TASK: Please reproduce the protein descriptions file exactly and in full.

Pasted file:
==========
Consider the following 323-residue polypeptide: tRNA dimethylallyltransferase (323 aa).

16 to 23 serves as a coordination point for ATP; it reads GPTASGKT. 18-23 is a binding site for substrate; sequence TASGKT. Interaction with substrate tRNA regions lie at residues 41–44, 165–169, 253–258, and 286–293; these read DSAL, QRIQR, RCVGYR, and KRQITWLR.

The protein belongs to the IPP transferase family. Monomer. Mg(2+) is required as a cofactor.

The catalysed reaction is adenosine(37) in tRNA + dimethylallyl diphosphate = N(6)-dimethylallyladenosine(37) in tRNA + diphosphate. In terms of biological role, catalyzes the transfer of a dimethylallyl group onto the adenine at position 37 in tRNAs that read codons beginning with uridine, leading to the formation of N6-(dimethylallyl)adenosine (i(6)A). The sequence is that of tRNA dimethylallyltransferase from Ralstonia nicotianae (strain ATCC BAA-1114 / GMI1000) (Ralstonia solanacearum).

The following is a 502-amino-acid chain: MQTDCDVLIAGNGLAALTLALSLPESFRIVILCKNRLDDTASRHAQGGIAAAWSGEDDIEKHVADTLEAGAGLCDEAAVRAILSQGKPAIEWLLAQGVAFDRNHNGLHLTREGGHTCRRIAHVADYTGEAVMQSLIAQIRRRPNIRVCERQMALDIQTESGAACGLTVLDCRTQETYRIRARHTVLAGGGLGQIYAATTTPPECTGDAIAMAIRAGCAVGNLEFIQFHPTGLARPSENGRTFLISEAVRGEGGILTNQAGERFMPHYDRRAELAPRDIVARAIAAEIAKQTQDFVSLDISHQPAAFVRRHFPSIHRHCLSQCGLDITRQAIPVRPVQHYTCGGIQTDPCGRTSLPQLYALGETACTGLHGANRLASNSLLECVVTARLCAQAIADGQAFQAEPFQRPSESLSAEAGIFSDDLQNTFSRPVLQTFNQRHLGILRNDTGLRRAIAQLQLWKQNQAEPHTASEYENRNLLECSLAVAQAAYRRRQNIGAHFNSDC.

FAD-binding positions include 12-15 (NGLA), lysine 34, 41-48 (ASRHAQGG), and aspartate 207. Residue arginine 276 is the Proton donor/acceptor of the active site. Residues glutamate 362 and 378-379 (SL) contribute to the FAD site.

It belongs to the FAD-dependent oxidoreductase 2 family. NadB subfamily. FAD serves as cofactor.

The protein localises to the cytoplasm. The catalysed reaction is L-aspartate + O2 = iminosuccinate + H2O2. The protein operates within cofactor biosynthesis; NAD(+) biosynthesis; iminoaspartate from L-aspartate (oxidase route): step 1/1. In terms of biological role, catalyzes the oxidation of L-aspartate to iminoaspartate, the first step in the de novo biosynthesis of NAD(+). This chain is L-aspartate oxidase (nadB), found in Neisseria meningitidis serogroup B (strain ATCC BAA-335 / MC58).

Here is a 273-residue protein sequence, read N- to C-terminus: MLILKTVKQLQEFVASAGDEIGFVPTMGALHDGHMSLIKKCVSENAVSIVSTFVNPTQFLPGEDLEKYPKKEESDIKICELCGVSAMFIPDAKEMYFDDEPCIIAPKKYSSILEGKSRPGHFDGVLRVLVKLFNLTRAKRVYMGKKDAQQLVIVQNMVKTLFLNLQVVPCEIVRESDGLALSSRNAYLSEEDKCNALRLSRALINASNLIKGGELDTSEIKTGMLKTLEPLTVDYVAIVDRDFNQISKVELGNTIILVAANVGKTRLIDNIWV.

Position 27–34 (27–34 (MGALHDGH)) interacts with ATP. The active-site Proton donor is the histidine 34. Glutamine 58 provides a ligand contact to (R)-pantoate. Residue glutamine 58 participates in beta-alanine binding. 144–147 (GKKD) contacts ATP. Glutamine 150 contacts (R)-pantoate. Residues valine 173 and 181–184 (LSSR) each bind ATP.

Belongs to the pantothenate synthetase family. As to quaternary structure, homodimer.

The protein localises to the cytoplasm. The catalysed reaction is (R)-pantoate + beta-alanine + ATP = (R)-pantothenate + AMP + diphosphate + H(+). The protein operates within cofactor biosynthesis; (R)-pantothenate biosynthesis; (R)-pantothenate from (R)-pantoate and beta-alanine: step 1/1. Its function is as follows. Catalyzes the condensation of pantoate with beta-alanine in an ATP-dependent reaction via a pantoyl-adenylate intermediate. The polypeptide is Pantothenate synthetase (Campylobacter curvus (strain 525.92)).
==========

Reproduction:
Consider the following 323-residue polypeptide: tRNA dimethylallyltransferase (323 aa).

16 to 23 serves as a coordination point for ATP; it reads GPTASGKT. 18-23 is a binding site for substrate; sequence TASGKT. Interaction with substrate tRNA regions lie at residues 41–44, 165–169, 253–258, and 286–293; these read DSAL, QRIQR, RCVGYR, and KRQITWLR.

The protein belongs to the IPP transferase family. Monomer. Mg(2+) is required as a cofactor.

The catalysed reaction is adenosine(37) in tRNA + dimethylallyl diphosphate = N(6)-dimethylallyladenosine(37) in tRNA + diphosphate. In terms of biological role, catalyzes the transfer of a dimethylallyl group onto the adenine at position 37 in tRNAs that read codons beginning with uridine, leading to the formation of N6-(dimethylallyl)adenosine (i(6)A). The sequence is that of tRNA dimethylallyltransferase from Ralstonia nicotianae (strain ATCC BAA-1114 / GMI1000) (Ralstonia solanacearum).

The following is a 502-amino-acid chain: MQTDCDVLIAGNGLAALTLALSLPESFRIVILCKNRLDDTASRHAQGGIAAAWSGEDDIEKHVADTLEAGAGLCDEAAVRAILSQGKPAIEWLLAQGVAFDRNHNGLHLTREGGHTCRRIAHVADYTGEAVMQSLIAQIRRRPNIRVCERQMALDIQTESGAACGLTVLDCRTQETYRIRARHTVLAGGGLGQIYAATTTPPECTGDAIAMAIRAGCAVGNLEFIQFHPTGLARPSENGRTFLISEAVRGEGGILTNQAGERFMPHYDRRAELAPRDIVARAIAAEIAKQTQDFVSLDISHQPAAFVRRHFPSIHRHCLSQCGLDITRQAIPVRPVQHYTCGGIQTDPCGRTSLPQLYALGETACTGLHGANRLASNSLLECVVTARLCAQAIADGQAFQAEPFQRPSESLSAEAGIFSDDLQNTFSRPVLQTFNQRHLGILRNDTGLRRAIAQLQLWKQNQAEPHTASEYENRNLLECSLAVAQAAYRRRQNIGAHFNSDC.

FAD-binding positions include 12-15 (NGLA), lysine 34, 41-48 (ASRHAQGG), and aspartate 207. Residue arginine 276 is the Proton donor/acceptor of the active site. Residues glutamate 362 and 378-379 (SL) contribute to the FAD site.

It belongs to the FAD-dependent oxidoreductase 2 family. NadB subfamily. FAD serves as cofactor.

The protein localises to the cytoplasm. The catalysed reaction is L-aspartate + O2 = iminosuccinate + H2O2. The protein operates within cofactor biosynthesis; NAD(+) biosynthesis; iminoaspartate from L-aspartate (oxidase route): step 1/1. In terms of biological role, catalyzes the oxidation of L-aspartate to iminoaspartate, the first step in the de novo biosynthesis of NAD(+). This chain is L-aspartate oxidase (nadB), found in Neisseria meningitidis serogroup B (strain ATCC BAA-335 / MC58).

Here is a 273-residue protein sequence, read N- to C-terminus: MLILKTVKQLQEFVASAGDEIGFVPTMGALHDGHMSLIKKCVSENAVSIVSTFVNPTQFLPGEDLEKYPKKEESDIKICELCGVSAMFIPDAKEMYFDDEPCIIAPKKYSSILEGKSRPGHFDGVLRVLVKLFNLTRAKRVYMGKKDAQQLVIVQNMVKTLFLNLQVVPCEIVRESDGLALSSRNAYLSEEDKCNALRLSRALINASNLIKGGELDTSEIKTGMLKTLEPLTVDYVAIVDRDFNQISKVELGNTIILVAANVGKTRLIDNIWV.

Position 27–34 (27–34 (MGALHDGH)) interacts with ATP. The active-site Proton donor is the histidine 34. Glutamine 58 provides a ligand contact to (R)-pantoate. Residue glutamine 58 participates in beta-alanine binding. 144–147 (GKKD) contacts ATP. Glutamine 150 contacts (R)-pantoate. Residues valine 173 and 181–184 (LSSR) each bind ATP.

Belongs to the pantothenate synthetase family. As to quaternary structure, homodimer.

The protein localises to the cytoplasm. The catalysed reaction is (R)-pantoate + beta-alanine + ATP = (R)-pantothenate + AMP + diphosphate + H(+). The protein operates within cofactor biosynthesis; (R)-pantothenate biosynthesis; (R)-pantothenate from (R)-pantoate and beta-alanine: step 1/1. Its function is as follows. Catalyzes the condensation of pantoate with beta-alanine in an ATP-dependent reaction via a pantoyl-adenylate intermediate. The polypeptide is Pantothenate synthetase (Campylobacter curvus (strain 525.92)).